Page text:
A secondary school near Burton-on-Trent in East Staffordshire had admitted that its website was knocked offline at various points by hackers in recent weeks. The attack appears to be denial-of-service (DoS), with hactivism group Anonymous reportedly taking responsibility. Burton Mail reports that John Taylor High School’s website suffered from “significant periods of downtime during the past few weeks”, adding that a member of Anonymous had contacted the newspaper directly to claim responsibility. “It has come to our immediate attention that the security used for school systems is not up to scratch,” the member said when interviewed. “This is putting pupils at risk of being targeted by paedophiles who have acquired the skill to access data which could lead them to being able to collect information and stalk pupils.” The member continued: “We give every school in this country one month to fix their pitiful security systems. If, after that time, we can still achieve penetration at a reasonable level of attack we will personally disable their systems. “We do not expect them to be able to stop us at an advanced level, however the level of hack used on the John Taylor systems highlighted a very serious problem.” Mike Donoghue, head teacher at John Taylor, which has around 1,500 students, confirmed that they were still investigating the incident, and added that the systems are now fully functional. Speaking to SCMagazineUK.com earlier today, Donoghue drilled down into some of the details, confirming that the outage related specifically to The Vault, a virtual learning environment – developed by FROG but hosted on the school’s servers – which is used to host teaching materials, former test papers and other revision guidance. The school, a specialist ‘science and leadership academy;, was first alerted to the downtime by students, on Twitter, who were trying to access the system, with IT technicians subsequently blocking all IP address so no-one could access the service. The second outage lasted a “couple of days” over the Easter Bank Holiday weekend. Donoghue was keen to stress that there was “no breach” of sensitive student data, and said that the school continues to work with providers RM and FROG to monitor the issue, and harden their existing security controls. Students were informed of the issue during assembly, and parents have also been made aware. The principal said that the effect of the incident was “largely mitigated” because the downtime wasn’t overly long, and most of the materials could still be accessed by “just a few more clicks on Google”. He also doubted the possibility of Anonymous being behind the attack, saying that the outages stopped after students were alerted to the situation. Source: http://www.scmagazineuk.com/staffordshire-school-hit-by-suspected-denial-of-service-attack/article/412236/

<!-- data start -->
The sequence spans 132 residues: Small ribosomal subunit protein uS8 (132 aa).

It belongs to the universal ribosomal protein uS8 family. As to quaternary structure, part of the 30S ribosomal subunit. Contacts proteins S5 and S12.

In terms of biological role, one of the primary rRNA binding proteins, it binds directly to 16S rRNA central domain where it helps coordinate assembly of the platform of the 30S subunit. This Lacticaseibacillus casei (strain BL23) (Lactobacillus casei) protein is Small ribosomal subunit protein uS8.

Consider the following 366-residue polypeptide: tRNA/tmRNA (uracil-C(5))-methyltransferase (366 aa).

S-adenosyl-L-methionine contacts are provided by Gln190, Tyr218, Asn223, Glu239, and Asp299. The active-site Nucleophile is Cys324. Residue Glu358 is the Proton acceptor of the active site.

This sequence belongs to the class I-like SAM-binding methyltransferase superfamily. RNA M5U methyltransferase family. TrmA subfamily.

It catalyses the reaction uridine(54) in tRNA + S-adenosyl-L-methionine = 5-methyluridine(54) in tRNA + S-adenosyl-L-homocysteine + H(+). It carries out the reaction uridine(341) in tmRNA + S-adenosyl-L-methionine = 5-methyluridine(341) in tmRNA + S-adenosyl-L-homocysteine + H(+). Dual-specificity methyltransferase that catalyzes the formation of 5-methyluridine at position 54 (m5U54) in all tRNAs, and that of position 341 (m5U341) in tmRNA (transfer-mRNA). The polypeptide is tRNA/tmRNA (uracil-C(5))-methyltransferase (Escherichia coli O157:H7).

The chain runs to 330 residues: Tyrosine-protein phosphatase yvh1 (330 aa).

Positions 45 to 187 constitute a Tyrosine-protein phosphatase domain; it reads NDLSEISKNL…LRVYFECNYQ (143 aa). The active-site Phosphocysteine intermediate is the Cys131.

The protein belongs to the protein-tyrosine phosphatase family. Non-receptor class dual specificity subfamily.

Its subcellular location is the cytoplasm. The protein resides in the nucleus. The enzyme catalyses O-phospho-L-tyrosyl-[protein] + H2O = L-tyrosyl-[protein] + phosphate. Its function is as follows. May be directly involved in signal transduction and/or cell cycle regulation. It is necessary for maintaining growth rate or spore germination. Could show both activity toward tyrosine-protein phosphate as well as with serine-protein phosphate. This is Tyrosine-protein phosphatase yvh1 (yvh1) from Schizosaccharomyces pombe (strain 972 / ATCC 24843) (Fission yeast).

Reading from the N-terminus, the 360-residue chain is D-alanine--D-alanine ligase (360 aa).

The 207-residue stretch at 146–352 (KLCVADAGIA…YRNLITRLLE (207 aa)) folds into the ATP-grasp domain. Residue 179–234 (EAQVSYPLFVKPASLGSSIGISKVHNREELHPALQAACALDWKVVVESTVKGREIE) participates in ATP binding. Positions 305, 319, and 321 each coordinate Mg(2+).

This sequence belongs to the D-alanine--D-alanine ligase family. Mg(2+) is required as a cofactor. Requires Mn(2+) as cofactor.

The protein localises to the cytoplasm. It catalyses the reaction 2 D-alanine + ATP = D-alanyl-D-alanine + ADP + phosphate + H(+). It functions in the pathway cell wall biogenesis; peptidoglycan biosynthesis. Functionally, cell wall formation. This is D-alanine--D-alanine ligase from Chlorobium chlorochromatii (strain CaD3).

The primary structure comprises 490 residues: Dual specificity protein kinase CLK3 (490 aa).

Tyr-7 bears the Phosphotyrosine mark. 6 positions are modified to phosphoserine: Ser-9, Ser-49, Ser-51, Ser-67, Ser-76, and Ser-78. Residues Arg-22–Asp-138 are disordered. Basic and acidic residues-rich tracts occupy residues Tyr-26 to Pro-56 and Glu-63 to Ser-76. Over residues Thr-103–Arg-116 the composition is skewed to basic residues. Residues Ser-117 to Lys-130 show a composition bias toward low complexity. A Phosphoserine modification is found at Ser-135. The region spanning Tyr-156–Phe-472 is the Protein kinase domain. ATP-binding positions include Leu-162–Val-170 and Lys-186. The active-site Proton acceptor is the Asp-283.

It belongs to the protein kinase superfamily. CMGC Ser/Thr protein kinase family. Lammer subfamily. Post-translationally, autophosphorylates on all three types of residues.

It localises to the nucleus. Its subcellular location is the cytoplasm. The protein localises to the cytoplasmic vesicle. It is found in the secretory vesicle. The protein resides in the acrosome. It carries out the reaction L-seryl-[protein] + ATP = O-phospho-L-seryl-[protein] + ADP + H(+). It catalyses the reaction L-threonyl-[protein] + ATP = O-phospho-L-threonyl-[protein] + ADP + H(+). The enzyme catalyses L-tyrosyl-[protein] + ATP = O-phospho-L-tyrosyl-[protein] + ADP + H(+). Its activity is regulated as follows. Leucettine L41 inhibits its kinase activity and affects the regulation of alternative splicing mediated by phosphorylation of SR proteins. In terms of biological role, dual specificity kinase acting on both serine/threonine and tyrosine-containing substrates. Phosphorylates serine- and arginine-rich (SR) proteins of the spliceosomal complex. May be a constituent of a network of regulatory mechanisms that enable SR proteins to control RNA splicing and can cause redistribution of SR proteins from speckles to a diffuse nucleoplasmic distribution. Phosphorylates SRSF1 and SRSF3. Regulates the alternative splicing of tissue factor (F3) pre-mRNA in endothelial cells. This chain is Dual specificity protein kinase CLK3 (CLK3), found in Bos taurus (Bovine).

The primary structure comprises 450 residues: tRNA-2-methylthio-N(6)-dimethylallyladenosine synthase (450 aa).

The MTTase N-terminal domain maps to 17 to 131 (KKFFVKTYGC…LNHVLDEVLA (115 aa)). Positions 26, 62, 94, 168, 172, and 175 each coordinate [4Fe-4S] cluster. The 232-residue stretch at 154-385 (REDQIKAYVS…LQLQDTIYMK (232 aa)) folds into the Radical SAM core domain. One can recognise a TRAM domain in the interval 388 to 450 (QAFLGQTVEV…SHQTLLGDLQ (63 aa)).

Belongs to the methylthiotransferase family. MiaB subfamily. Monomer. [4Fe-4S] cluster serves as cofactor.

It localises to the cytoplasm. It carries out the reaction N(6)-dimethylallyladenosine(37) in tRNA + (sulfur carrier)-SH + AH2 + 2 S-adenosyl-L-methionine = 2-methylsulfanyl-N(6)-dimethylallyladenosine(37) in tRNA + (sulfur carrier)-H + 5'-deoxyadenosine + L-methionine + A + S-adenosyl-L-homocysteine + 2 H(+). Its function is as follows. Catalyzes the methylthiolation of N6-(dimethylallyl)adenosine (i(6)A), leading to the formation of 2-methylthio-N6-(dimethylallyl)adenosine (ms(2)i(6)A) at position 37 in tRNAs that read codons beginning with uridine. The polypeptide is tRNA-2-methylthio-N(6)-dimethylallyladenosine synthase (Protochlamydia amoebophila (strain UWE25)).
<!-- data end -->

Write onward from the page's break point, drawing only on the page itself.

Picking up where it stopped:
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Staffordshire school hit by suspected DDoS attack

Mounties nab Canadian woman, 27, in webcam hack shenanigans bust